Over the past several years, GIS has been incorporated into a growing number of programs at colleges and universities in Canada, including the Community Safety programs at Georgian College. Find out more about the program and one course project that has become part of an anti-graffiti city initiative in Orillia.
“If you ignore it, you allow it.” That’s the slogan for Orillia’s anti-graffiti initiative that was started two years ago as a partnership between the city, the OPP and students in the Community Safety programs at Georgian College. The students started out by identifying and mapping instances of graffiti in the city. After helping with clean-up, they re-visited the identified areas a couple of months later to map any re-occurrences.
Although Georgian College has been a participant in the Esri Canada GIS Scholarship program through its Environmental Technology program for the past several years, I wasn’t familiar with how GIS was being used in other programs at the college. I asked Joshua Barath, a professor in the Community Safety program, via email to tell me more about the role of GIS in public safety and in their program.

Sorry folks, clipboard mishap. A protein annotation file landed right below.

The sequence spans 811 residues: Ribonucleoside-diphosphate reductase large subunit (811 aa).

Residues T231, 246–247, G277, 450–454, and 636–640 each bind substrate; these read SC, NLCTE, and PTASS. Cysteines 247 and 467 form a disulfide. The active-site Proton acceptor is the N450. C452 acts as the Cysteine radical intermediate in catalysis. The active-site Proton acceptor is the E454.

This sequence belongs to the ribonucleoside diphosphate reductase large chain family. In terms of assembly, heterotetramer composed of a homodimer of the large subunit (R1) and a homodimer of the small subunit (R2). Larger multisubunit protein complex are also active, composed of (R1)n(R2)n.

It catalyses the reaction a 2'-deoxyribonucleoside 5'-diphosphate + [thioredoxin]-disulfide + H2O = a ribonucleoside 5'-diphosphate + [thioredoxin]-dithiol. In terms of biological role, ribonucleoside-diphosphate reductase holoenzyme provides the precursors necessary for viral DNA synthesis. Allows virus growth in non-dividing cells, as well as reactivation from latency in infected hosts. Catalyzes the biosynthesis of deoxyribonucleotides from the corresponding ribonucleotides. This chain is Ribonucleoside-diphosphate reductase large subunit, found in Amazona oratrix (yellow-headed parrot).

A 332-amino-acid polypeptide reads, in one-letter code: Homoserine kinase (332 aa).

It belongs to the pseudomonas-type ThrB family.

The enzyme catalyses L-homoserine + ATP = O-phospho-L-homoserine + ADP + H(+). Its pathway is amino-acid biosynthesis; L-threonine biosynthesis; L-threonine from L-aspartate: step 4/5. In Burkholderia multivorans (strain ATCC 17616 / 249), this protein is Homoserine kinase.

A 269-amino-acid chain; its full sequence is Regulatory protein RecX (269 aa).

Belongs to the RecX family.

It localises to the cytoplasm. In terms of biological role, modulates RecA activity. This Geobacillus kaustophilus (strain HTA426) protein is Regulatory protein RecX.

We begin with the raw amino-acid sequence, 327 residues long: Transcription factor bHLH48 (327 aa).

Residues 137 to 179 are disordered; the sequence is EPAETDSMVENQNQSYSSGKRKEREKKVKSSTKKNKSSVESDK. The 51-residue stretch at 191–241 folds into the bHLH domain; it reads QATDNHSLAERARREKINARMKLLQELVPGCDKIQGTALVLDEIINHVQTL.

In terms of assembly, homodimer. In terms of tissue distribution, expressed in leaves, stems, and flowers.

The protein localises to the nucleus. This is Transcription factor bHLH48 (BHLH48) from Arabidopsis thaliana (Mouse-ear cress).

KA: GIS and geospatial information aren’t typically the first things that come to mind when talking about public or community safety. Can you give me a few examples of how GIS/geospatial information is used in this field?
JB: There are many uses of GIS in the field of public safety, ranging from law enforcement, fire and emergency services, emergency and disaster management, and national security and intelligence. Police forces have been using geospatial information to build real-time maps of criminal activities that can be turned into actionable intelligence for front line officers and focused patrols. Fire and emergency services use GIS to map out calls for service and evaluate the allocation and deployment of resources. Emergency and disaster management organizations have used GIS technologies to plan for large scale events, explore the impact of natural disasters and track the progress of recovery efforts.